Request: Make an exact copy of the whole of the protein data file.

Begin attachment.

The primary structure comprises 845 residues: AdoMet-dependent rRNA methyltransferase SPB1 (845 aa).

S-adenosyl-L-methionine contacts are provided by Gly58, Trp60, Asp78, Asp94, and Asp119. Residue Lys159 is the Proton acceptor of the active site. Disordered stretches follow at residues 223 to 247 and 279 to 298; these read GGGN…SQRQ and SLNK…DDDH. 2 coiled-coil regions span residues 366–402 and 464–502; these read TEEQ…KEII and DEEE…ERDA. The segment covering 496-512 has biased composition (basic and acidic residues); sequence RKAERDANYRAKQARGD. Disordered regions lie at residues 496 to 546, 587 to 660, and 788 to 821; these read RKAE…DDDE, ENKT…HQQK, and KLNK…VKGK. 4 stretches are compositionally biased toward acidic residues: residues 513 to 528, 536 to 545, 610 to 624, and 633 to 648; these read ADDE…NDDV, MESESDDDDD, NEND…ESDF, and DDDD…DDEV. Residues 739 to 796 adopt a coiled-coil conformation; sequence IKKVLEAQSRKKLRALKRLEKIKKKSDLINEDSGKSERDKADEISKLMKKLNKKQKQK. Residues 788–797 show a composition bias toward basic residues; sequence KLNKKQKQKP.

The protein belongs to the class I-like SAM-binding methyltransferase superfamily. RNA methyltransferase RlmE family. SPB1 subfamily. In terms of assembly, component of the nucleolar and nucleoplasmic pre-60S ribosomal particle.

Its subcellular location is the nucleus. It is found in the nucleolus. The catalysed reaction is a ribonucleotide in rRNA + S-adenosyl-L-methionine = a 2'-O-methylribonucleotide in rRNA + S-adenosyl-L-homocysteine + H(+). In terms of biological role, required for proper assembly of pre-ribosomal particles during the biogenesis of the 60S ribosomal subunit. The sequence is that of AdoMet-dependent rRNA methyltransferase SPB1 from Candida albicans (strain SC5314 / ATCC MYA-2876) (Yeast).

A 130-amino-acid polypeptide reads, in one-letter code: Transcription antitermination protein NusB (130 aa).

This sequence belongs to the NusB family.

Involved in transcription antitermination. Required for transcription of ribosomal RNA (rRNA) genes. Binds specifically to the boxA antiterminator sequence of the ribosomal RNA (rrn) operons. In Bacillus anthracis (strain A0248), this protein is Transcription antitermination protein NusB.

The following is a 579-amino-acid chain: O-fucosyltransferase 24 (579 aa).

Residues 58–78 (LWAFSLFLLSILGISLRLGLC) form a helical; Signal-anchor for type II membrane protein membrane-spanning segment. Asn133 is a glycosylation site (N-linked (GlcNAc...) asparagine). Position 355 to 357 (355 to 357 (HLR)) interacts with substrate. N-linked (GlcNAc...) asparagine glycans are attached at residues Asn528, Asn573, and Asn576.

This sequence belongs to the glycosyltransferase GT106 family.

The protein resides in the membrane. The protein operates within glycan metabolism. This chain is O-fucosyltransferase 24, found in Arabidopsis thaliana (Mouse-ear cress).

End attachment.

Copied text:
The primary structure comprises 845 residues: AdoMet-dependent rRNA methyltransferase SPB1 (845 aa).

S-adenosyl-L-methionine contacts are provided by Gly58, Trp60, Asp78, Asp94, and Asp119. Residue Lys159 is the Proton acceptor of the active site. Disordered stretches follow at residues 223 to 247 and 279 to 298; these read GGGN…SQRQ and SLNK…DDDH. 2 coiled-coil regions span residues 366–402 and 464–502; these read TEEQ…KEII and DEEE…ERDA. The segment covering 496-512 has biased composition (basic and acidic residues); sequence RKAERDANYRAKQARGD. Disordered regions lie at residues 496 to 546, 587 to 660, and 788 to 821; these read RKAE…DDDE, ENKT…HQQK, and KLNK…VKGK. 4 stretches are compositionally biased toward acidic residues: residues 513 to 528, 536 to 545, 610 to 624, and 633 to 648; these read ADDE…NDDV, MESESDDDDD, NEND…ESDF, and DDDD…DDEV. Residues 739 to 796 adopt a coiled-coil conformation; sequence IKKVLEAQSRKKLRALKRLEKIKKKSDLINEDSGKSERDKADEISKLMKKLNKKQKQK. Residues 788–797 show a composition bias toward basic residues; sequence KLNKKQKQKP.

The protein belongs to the class I-like SAM-binding methyltransferase superfamily. RNA methyltransferase RlmE family. SPB1 subfamily. In terms of assembly, component of the nucleolar and nucleoplasmic pre-60S ribosomal particle.

Its subcellular location is the nucleus. It is found in the nucleolus. The catalysed reaction is a ribonucleotide in rRNA + S-adenosyl-L-methionine = a 2'-O-methylribonucleotide in rRNA + S-adenosyl-L-homocysteine + H(+). In terms of biological role, required for proper assembly of pre-ribosomal particles during the biogenesis of the 60S ribosomal subunit. The sequence is that of AdoMet-dependent rRNA methyltransferase SPB1 from Candida albicans (strain SC5314 / ATCC MYA-2876) (Yeast).

A 130-amino-acid polypeptide reads, in one-letter code: Transcription antitermination protein NusB (130 aa).

This sequence belongs to the NusB family.

Involved in transcription antitermination. Required for transcription of ribosomal RNA (rRNA) genes. Binds specifically to the boxA antiterminator sequence of the ribosomal RNA (rrn) operons. In Bacillus anthracis (strain A0248), this protein is Transcription antitermination protein NusB.

The following is a 579-amino-acid chain: O-fucosyltransferase 24 (579 aa).

Residues 58–78 (LWAFSLFLLSILGISLRLGLC) form a helical; Signal-anchor for type II membrane protein membrane-spanning segment. Asn133 is a glycosylation site (N-linked (GlcNAc...) asparagine). Position 355 to 357 (355 to 357 (HLR)) interacts with substrate. N-linked (GlcNAc...) asparagine glycans are attached at residues Asn528, Asn573, and Asn576.

This sequence belongs to the glycosyltransferase GT106 family.

The protein resides in the membrane. The protein operates within glycan metabolism. This chain is O-fucosyltransferase 24, found in Arabidopsis thaliana (Mouse-ear cress).